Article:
George W. Bushs decision to make his first overseas trip to Mexico, in mid-February, has generated a great deal of speculation about what this could possibly mean for changes in U.S. policy toward Latin America over the next four years.
For those who see George W. Bush as a dummy, the question is, who are his ventriloquists?
A Bush presidency portends a return to the blatantly anti-African policies of the Reagan-Bush years, characterized by a general disregard for black people and a perception of Africa as a social welfare case.
Bush and his East-European ties
The U.S. has a long history, spanning both Republican and Democratic administrations, of advocating openness and accountability at the IFIs.
There is little in the above record to suggest a major departure in Middle East policy when Bush takes office in January.
Foreign policy issues were mostly an afterthought during the 2000 presidential campaign, and they continue to take a back seat in President-elect George W. Bushs discussions of the priorities of his incoming administration.
An analysis of defense under Bush, in light of the new defense secretary nominee.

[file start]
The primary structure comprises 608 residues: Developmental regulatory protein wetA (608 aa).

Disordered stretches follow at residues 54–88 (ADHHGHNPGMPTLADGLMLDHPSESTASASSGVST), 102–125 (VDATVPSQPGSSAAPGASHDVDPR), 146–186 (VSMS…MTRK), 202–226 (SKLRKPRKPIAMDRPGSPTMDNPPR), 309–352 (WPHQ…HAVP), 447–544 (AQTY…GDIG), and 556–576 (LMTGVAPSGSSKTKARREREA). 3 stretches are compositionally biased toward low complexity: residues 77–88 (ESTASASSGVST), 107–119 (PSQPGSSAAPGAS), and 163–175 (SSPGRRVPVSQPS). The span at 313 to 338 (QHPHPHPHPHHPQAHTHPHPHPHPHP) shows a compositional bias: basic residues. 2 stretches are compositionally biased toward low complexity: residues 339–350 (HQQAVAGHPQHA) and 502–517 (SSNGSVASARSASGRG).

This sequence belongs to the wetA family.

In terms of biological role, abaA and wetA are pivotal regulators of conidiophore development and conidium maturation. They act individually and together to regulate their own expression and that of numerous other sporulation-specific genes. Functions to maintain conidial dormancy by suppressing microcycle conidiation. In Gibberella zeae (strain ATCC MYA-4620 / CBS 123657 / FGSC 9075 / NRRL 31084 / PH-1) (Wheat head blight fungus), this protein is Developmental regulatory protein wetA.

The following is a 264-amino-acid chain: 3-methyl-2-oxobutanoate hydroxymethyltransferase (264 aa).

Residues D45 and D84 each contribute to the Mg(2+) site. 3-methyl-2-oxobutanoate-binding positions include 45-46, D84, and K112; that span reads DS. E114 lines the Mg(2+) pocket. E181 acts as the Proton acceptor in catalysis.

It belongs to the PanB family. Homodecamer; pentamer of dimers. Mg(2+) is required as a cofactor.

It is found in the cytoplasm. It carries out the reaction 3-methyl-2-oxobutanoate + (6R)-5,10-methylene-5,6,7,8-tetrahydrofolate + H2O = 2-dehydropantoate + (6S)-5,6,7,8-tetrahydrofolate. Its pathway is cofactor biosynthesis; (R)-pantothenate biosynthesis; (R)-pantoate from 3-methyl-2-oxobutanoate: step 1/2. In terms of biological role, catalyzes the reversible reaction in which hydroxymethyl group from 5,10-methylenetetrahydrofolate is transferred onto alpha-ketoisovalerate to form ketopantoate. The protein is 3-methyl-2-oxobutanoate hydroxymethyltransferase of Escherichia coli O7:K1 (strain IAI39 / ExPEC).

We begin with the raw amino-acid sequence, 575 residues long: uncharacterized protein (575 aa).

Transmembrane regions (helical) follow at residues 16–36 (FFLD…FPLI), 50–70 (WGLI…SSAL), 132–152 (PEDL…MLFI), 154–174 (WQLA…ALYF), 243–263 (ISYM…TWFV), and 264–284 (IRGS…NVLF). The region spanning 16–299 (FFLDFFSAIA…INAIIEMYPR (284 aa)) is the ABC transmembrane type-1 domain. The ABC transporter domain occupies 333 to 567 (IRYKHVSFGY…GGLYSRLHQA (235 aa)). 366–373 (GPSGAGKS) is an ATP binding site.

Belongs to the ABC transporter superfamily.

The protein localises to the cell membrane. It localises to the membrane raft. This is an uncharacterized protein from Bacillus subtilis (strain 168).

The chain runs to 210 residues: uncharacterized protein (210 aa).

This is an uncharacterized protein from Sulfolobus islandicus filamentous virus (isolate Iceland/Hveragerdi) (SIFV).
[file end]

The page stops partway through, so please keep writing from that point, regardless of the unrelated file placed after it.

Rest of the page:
It is difficult to say what any new administrations policy will be by the end of the presidents term of office.
With the likelihood that Texas Governor George W. Bush will become the next president of the United States, there needs to be serious thought as to what kind of foreign policy can be expected over the next four years.
We should not accept, as fate, the feeling that, if our leaders do not lead, nothing can be done.
Smirked the Statesman of Calcutta, “Foreigners are watching with bemusement the spectacle of Americans tying themselves up in knots over election results.
As President Clinton goes to Vietnam this week, he carries with him a heavy weight of legacy from Americas longest war.
Contentious debates in Zimbabwe resonate across Southern Africa, reflecting the post-apartheid struggles for human rights, economic redistribution, and security.
The United States should certainly maintain its commitment to Israelâs legitimate security needs. What needs to be questioned is the Clinton administrationâs support for Israelâs ongoing occupation and its violations of basic human rights.